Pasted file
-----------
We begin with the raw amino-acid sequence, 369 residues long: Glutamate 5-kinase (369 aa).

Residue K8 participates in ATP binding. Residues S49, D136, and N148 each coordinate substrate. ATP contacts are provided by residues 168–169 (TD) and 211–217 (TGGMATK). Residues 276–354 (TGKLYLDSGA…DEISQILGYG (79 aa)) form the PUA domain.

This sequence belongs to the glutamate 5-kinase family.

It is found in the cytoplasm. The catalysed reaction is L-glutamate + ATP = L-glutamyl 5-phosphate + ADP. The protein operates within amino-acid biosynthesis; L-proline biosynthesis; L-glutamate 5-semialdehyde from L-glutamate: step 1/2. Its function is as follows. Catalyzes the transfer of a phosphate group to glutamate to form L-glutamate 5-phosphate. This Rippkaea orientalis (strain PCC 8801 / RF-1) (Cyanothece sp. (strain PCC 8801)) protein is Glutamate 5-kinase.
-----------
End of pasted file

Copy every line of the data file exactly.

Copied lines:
We begin with the raw amino-acid sequence, 369 residues long: Glutamate 5-kinase (369 aa).

Residue K8 participates in ATP binding. Residues S49, D136, and N148 each coordinate substrate. ATP contacts are provided by residues 168–169 (TD) and 211–217 (TGGMATK). Residues 276–354 (TGKLYLDSGA…DEISQILGYG (79 aa)) form the PUA domain.

This sequence belongs to the glutamate 5-kinase family.

It is found in the cytoplasm. The catalysed reaction is L-glutamate + ATP = L-glutamyl 5-phosphate + ADP. The protein operates within amino-acid biosynthesis; L-proline biosynthesis; L-glutamate 5-semialdehyde from L-glutamate: step 1/2. Its function is as follows. Catalyzes the transfer of a phosphate group to glutamate to form L-glutamate 5-phosphate. This Rippkaea orientalis (strain PCC 8801 / RF-1) (Cyanothece sp. (strain PCC 8801)) protein is Glutamate 5-kinase.